Dezeen Magazine

Estudio Atemporal tops Mexican holiday home with oversized gabled roof

An oversized gabled roof sits atop this Mexican countryside home by local architecture studio Estudio Atemporal, creating a covered space that extends the living room outside.

Located roughly two hours driving from the Mexican capital, the 143-square-metre house was completed as a retreat for a city-dwelling family. It is in the village of San Simón El Alto, near the town of Valle de Bravo.

Gabled home
Estudio Atemporal added an oversized gabled roof to the holiday home

"The house serves as a refuge space in the countryside, far from the city," said Estudio Atemporal, an office founded in 2011 and based in Mexico City.

"This house, conceived as a rest house, fulfills the need to feel in a cabin in the countryside without leaving the comforts of a fully equipped house," the architecture studio added.

Gardenia House by Estudio Atemporal
It projects beyond the house's footprint

As visitors approach the house, its most apparent feature is its oversized metal roof, which projects out beyond the footprint of the home to create a covered patio.

Its gabled form was inspired by traditional architecture, leading Estudio Atemporal to describe it as a "contemporary cabin".

Vaulted ceilings
Inside, a reading nook is accessed by a ladder

The home's public areas are within a double-height space formed by the angular roof. The vaulted ceilings are lined with wood and illuminated from below, creating a spacious feeling within the tall volume.

The architects designed the kitchen, living and dining room with an open-concept layout that is fronted by generous glass doors that bring visitors out to the covered patio.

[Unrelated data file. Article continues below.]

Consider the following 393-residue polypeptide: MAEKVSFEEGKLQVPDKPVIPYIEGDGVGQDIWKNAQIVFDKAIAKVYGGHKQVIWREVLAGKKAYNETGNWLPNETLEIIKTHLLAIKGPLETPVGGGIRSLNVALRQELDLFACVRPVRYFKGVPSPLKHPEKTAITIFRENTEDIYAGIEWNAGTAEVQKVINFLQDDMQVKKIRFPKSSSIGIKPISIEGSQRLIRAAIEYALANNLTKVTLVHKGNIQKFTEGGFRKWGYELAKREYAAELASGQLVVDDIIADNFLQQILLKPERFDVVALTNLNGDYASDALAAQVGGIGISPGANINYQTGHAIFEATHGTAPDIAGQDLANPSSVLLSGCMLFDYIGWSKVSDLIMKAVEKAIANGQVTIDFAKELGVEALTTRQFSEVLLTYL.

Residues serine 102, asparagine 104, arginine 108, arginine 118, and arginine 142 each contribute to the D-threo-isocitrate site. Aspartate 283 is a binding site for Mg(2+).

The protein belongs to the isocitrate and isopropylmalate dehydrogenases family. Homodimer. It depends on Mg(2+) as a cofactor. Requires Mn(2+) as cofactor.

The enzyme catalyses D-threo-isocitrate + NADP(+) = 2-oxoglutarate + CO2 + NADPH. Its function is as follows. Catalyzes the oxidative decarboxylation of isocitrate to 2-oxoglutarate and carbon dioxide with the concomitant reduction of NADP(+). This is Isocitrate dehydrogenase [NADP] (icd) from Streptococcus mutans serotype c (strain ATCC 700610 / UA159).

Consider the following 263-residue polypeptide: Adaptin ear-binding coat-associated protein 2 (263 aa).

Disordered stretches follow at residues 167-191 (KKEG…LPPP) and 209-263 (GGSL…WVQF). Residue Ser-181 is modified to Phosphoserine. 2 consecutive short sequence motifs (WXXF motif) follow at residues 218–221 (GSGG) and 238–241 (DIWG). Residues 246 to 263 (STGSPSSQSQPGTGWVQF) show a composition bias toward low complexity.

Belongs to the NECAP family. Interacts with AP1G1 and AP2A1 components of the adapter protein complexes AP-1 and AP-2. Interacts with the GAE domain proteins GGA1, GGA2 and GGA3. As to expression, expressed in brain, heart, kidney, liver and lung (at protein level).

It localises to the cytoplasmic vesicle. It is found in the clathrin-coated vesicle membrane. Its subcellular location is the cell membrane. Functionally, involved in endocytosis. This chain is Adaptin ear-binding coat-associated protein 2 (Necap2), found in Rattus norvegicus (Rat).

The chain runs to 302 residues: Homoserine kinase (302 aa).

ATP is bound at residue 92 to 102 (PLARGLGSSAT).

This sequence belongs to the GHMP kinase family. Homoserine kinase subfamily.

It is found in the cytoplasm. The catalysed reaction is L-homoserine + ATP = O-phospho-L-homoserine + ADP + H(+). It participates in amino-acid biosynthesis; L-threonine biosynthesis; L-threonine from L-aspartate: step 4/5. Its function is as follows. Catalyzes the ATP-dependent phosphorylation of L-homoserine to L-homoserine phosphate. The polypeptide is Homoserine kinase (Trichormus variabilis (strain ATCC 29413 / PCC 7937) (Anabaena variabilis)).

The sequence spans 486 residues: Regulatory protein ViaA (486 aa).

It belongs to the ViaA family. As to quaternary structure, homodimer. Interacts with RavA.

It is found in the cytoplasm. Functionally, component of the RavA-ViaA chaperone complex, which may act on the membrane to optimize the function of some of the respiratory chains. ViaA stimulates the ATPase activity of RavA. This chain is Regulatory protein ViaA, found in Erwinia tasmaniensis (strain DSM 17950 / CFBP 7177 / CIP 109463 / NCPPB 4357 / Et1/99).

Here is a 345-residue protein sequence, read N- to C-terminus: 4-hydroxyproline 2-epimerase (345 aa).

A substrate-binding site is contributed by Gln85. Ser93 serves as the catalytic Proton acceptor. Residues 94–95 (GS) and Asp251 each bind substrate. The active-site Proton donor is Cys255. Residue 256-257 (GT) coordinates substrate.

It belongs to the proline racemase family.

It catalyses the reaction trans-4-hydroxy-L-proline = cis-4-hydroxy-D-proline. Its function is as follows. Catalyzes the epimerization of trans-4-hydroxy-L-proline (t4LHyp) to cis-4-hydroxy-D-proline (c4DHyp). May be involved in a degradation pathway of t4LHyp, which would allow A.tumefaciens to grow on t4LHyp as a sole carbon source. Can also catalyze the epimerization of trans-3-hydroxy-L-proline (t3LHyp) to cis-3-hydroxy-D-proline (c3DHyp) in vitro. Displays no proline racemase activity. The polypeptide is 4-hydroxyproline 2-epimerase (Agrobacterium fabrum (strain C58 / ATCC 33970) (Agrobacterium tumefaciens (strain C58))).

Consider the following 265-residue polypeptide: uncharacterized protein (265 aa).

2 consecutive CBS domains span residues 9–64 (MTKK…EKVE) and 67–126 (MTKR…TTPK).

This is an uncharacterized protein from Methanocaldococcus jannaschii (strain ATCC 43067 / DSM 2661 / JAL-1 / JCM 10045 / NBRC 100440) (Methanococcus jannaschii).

Wooden ceilings
Vaulted ceilings are lined with wood

"This space extends to the terrace, a deck that integrates both moments, interior and exterior, in a harmonious way," explained Estudio Atemporal.

At one end of the communal area, a small reading nook accessed by a ladder provides a cozy secondary space to be in that is removed from the main living area, while still maintaining a connection to the main part of the home.

In the roof's gable end, a circular window forms a lookout for the reading nook.

At the opposite end of the room, a double-height brick wall and two short steps lead to the bedrooms, which occupy the other half of the home.

There are two bedrooms on the ground floor

There are two bedrooms on the ground floor, while the primary suite is on the partial second floor.

This larger bedroom has its own terrace, in which the architects created an indoor-outdoor bathroom that can be closed off via pivoting glass doors.

Warm finishes run throughout the interiors of the home, including wooden accent walls, floors and ceilings.

Within the private wing, brick walls are illuminated by long skylights.

Warm interiors
Warm finishes run throughout the interiors of the home

Valle de Bravo is a popular destination for luxurious homes to get away from the busyness of Mexico City. Other residences completed in the area include an underground home by architect Francisco Pardo and a cabin built of volcanic rock by Weber Arquitectos.

The photography is by LGM Studio.

More images and plans

Top floor plan
Top floor plan
Lower floor plan
Lower floor plan
Gardenia House
Gardenia House
Gardenia House
Gardenia House
Gardenia House